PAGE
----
PYP Exhibition can present an opportunity for single subject teachers to encourage students to dig deeper into their EXH journey through the lens of a specific discipline. For the past few years my students have created individual projects that are a part of a larger display and though the artworks have shown depth of understanding into their inquiries, I haven't felt a great deal of passion or enthusiasm from the students for what they created. Through honest reflection and a change in my teaching practice, this years' EXH was different. In my experience through 10 PYP Exhibitions in three international schools, there are three forces that need to be addressed when approaching the EXH: personal relevancy, time constraints and subject matter.
The first constraint: time. At our school, each class does one inquiry together and the students are further broken up into sub groups of their own choosing for more in depth inquiries. The first few weeks of EXH are spent collaboratively choosing an inquiry in homerooms, and every year I can feel the clock ticking as we prepare for the children to reach the point where they can use some of their EXH learning to create something tangible. By the time they are ready, we've got three or four 45 minute blocks to complete something in time for EXH Opening Night. No pressure!
The second constraint: Personal Relevancy. My professional inquiry for the last few years has learning about and implementing the approach of Teaching For Artistic Behavior into my teaching practice. One of the core tenets of this philosophy is encouraging the students to create art that is personally meaningful. In the years past, students created work that directly linked to their concepts but they were dry and abstract. The work itself checked all the boxes but the passion and fun just wasn't there, and what's the point of art without passion?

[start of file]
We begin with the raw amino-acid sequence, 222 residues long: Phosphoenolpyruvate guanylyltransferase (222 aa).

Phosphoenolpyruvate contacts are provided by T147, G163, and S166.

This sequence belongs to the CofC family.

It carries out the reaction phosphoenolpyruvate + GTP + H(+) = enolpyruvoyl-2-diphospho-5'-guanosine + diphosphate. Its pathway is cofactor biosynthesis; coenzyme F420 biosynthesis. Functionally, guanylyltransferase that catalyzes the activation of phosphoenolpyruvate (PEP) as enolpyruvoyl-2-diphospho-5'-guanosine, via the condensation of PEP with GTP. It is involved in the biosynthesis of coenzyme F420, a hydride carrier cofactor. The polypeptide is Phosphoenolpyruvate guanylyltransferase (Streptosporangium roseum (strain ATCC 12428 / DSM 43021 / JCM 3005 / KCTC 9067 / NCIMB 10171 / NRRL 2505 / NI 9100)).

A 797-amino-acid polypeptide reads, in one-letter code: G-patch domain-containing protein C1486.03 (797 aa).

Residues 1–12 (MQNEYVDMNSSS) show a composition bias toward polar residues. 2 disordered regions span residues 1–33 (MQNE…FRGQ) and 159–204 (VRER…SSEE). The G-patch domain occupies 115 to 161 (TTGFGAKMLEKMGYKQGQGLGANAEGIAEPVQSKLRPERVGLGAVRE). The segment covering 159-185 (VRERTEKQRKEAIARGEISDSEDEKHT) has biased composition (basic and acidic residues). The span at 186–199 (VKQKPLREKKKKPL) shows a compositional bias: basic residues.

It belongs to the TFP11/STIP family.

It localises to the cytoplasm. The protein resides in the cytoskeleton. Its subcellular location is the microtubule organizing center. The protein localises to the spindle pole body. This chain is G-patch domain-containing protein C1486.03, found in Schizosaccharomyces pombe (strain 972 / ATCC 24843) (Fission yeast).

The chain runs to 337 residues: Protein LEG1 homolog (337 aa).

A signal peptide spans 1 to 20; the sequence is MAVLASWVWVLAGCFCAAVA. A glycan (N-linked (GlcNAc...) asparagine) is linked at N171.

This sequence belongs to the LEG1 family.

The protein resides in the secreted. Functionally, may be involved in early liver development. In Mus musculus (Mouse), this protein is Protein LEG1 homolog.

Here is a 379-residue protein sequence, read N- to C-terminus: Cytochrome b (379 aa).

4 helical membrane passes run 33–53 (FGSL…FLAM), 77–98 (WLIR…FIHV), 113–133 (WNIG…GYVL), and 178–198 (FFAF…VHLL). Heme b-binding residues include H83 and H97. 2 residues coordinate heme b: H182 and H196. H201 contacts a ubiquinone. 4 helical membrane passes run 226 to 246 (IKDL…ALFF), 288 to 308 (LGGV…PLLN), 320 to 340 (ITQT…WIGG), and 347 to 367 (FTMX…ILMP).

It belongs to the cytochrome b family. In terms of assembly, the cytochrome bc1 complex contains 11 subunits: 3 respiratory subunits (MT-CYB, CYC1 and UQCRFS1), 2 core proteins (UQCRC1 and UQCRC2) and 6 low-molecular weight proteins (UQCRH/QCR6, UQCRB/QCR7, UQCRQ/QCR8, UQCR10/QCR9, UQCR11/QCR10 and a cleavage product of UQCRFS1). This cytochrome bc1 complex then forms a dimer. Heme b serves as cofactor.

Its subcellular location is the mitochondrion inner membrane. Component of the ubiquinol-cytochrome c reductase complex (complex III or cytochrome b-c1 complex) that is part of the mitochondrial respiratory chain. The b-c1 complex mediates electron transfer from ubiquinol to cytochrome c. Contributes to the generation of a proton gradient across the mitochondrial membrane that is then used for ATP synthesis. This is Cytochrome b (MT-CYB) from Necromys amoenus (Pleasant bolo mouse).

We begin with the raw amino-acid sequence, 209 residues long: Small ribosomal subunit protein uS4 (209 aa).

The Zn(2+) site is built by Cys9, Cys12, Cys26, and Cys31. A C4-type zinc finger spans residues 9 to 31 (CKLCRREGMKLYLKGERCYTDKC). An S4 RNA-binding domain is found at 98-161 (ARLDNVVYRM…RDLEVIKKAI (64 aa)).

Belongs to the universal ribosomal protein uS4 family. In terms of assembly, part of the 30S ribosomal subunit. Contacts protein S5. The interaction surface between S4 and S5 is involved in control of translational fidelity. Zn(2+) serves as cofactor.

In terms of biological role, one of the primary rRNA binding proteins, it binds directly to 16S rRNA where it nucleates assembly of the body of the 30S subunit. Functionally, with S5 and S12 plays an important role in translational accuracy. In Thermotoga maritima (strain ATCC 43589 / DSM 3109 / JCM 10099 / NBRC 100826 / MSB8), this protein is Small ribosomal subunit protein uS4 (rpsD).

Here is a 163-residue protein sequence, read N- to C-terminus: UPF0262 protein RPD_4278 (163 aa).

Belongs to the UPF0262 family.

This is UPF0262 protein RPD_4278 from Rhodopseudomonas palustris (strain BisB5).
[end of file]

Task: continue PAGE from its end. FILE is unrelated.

The third constraint: subject matter. Obviously EXH artwork should have some connection to the topic/concept or the journey in general. Choice of subject matter is interconnected with intrinsic motivation and joy. There was a certain magic and energy in collaborative work, especially among pre-teens. The art room was buzzing when the class that was studying Mental and Physical Health decided to cover half of their figure in emojis. From an adult aesthetic, emojis wouldn't exactly be considered high art. But as far as an engaging, fun and representation of the emotional spectrum from a 10 year old's perspective, it was perfect.
Working in a truly collaborative fashion (each class working together to design and create one artwork) allowed us to happily work within the three constraints. This is how we did it:
Week 1: I introduced the concept of tape sculpture to the kids and asked if this was something they would be interested in doing as a collaborative project. It's important to note that they had an opportunity to opt outand create something on their own if they wished. They very enthusiastically wanted to work as a team and create art together. We talked about body language and how artists use it in figurative work. Their "homework" was to think about how their topic could be represented in a human pose.
Week 2: After discussing and testing out various poses and what messages they send, we voted on one. For example, the class that chose to inquire into Play chose to make a figure jump roping. The next step was to sub divide into groups and create the limbs (we used a different model for each body part and then taped them all together at the end.) One class decided that creating one figure didn't fit their topic and chose create a mold of each of their forearms and attach them together to show unity.
Week 3: We continued to work in small groups on the remaining limbs and then moved onto the torso, hips and head. At the end of class, we discussed decoration and how we could represent the topic with various materials such as found objects or paper mache. Once again the children voted on and combined ideas regarding what kind of decoration would be best for their figure.
Week 4/5: The Grade 5 team very kindly allowed me to have the kids for a double block during Week 4 in lieu of their art time during Week 5. This allowed us to spread out, form teams for jobs that needed to be done (strengthen the tape figure one last time, collect materials for decoration, etc) and we had enough time to complete them.
The students also created artist statements with the help of a kind colleague. The text was put into Canva.com and printed on posters which were displayed on easels standing directly beneath the hanging figures.
I would love to hear from other PYP Teachers out there. How do you incorporate single subjects into the PYP Exhibition?